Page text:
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In a recent article for Forbes, Bryan Robinson reveals that “Over four million American workers quit their jobs each month in 2022.” And many have recognized that this pattern, even well after the period dubbed “The Great Resignation” is still tied to poor working conditions and burnout. That is, even when working from home, many workers continue to work overtime and as such become overworked and underpaid for their efforts. It’s no wonder, then, that many have turned to quiet quitting or full-blown resignation to combat these harmful practices.

But employees aren’t alone in this burnout movement. Robinson also notes that following this burnout movement in 2022, “70% of the C-suite […] considered quitting to search for a job that responded to their mental health and well-being.” There’s no question about it: everyone suffers under burnout. And as we’ve seen from this past year, paid time off (PTO) and other reparative practices will no longer suffice.

Instead, as Jennifer Liu writes for CNBC, HR experts are insisting management teams to use proactive methods to maintain worker wellness and productivity. This proactive approach, aptly dubbed “proactive rest,” aims to staving off burnout and quiet quitting. And it might just be what protects your organization’s workers and their productivity.

 

Proactive Rest vs. Paid Time Off

When researching for this article, I also came across articles that offer similar advice for athletes. That is, like running marathons and weightlifting training, employees also need preventative measures to protect them from burnout (or injury). But proactive rest does not look the same for everyone, nor does it mean taking an entire day off from working (or working out). It can instead mean taking small breaks throughout the day, or restricting distractions or other exhausting daily tasks.
Some companies, for example, have started incorporating new policies or working schedules to help employees take breaks more periodically to prevent burnout. For one, Shopify, a Canadian e-commerce company, has started implementing a firm no-meeting day so as to avoid online and in-person meeting fatigue. In fact, employees are reportedly encouraged to reject meeting invitations to numerous meetings, especially those with large numbers of attendees.
Others have started testing out the 32-hour, four-day workweek, which has in many instances, proven to be so successful, many are refusing to return to “normal” working schedules.
And this response feels intuitive, especially in comparison to athletes. Wouldn’t you rather do one day of stretching or restorative exercising between workout days than pull a hamstring overworking your body and have to do physiotherapy to recover? This is how I and many HR experts see proactive rest versus PTO.

 

Why Experts Are Turning Towards Proactive Rest Over PTO

The reality of the workplace in 2023 already seems to be that there is not much (if any) room for error with employee turnover rates so high. So, while there are some employees who are willing to work themselves to exhaustion (even not conscious of the damage it is doing to their body and mind) and then take a few weeks of time off, many will not do so long-term.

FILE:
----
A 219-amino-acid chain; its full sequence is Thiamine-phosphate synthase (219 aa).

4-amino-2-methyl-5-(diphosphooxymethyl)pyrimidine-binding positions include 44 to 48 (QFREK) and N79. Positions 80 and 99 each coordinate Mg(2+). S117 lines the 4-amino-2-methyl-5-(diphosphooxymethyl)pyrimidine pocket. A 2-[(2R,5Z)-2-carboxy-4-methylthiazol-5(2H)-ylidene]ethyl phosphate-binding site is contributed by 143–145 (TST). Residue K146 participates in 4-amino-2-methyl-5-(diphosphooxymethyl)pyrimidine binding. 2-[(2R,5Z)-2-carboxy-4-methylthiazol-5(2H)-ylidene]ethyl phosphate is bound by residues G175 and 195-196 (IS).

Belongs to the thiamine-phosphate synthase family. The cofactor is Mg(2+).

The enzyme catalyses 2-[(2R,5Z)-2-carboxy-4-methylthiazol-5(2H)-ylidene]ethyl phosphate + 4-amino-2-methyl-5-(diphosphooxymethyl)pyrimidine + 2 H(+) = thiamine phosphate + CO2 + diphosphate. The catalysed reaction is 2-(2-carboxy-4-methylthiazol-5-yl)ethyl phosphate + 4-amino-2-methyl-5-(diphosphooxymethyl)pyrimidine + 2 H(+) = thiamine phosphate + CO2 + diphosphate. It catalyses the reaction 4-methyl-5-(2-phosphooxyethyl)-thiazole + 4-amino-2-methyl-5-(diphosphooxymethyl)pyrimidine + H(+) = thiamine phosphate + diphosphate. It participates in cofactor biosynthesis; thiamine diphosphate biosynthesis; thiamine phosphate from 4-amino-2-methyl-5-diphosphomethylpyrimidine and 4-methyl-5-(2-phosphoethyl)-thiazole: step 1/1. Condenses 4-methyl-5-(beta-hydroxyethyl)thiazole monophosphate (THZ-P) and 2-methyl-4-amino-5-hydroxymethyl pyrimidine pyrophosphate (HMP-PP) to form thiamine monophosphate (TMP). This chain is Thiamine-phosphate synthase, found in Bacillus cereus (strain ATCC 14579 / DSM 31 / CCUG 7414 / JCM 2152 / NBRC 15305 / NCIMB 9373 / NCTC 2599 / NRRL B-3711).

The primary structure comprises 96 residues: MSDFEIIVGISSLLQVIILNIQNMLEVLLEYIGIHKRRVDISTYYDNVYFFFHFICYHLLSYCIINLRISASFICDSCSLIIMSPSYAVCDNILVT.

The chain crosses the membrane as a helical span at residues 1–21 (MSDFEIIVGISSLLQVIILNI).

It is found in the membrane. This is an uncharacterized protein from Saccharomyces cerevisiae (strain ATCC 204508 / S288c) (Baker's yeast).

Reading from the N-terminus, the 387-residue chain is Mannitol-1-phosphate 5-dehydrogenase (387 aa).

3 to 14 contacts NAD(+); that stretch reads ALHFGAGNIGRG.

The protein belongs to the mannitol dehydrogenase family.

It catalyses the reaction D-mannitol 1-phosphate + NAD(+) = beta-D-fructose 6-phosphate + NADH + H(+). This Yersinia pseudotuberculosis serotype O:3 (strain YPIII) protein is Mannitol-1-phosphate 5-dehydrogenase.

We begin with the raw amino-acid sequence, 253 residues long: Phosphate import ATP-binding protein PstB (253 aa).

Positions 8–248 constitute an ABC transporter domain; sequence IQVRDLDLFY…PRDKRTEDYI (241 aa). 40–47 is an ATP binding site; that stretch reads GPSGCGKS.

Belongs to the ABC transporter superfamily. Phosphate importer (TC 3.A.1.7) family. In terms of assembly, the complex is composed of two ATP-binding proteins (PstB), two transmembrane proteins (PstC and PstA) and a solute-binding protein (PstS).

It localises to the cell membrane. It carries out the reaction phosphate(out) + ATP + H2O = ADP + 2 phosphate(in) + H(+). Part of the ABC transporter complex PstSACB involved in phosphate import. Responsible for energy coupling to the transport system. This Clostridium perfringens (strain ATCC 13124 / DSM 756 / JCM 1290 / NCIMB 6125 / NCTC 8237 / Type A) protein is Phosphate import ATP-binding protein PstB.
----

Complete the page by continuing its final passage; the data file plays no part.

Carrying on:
Many times, this leads to quiet quitting or even doing less than the bare minimum. This brings us back to the cycle at the beginning of this article where leaders and managers then have to pick up the slack for those who left. Breaking this cycle, then, requires not only encouraging your employees to practice proactive rest, but in fact, enforcing it.

This may mean something drastic like a company-wide closure for a week at a time, as Hootsuite has done for the past two years. It may also look like closing offices earlier in the evenings during the summer to encourage employees to get out and enjoy the weather with their friends and family. But Crucially, these practices must be done regularly and must be something that is mandatory, so no one feels the need to continue working under the guise of productivity.

These are just a few examples, though, and by no means are these the only ways you should go about finding a solution that meets the needs of all your team members.

 

Does Proactive Rest Look the Same for Everyone?

Anyone who has worked any time at all in HR will know that no two workers are exactly the same. Some workers will have different tolerances to stress and burnout. As well, some may respond better to certain forms of proactive rest than others.

A worker who is “extremely independent” as per their Packfinder results, for one, may particularly feel quite burnt out with too much interaction with many others. This means that for them, weeks packed with large meetings and many in-person events can lead to burnout quicker than peers with similar or the same duties. Others, however, may feel more drained when working entirely from home or in an isolated area, since they don’t have means of socializing with others.

In order to ensure your employees remain healthy, productive, and happy, then, you’ll need to analyze your team members to determine comprehensive methods of fostering proactive rest.

Start by assessing your team members’ Packfinder results and determine with them what may lead to burn out and what may be preventative measures. Then, make it a discussion. Involve your employees and discuss options for making the workplace manageable for long-term wellness and productivity. This will allow your employees to feel heard and instrumental in this decision-making process.

If your team has yet to complete their Packfinder results, there’s no time like the present! Packfinder is free for all to take with a free Workwolf account. Sign up for your Business account and manage your current (and future) employees better sooner!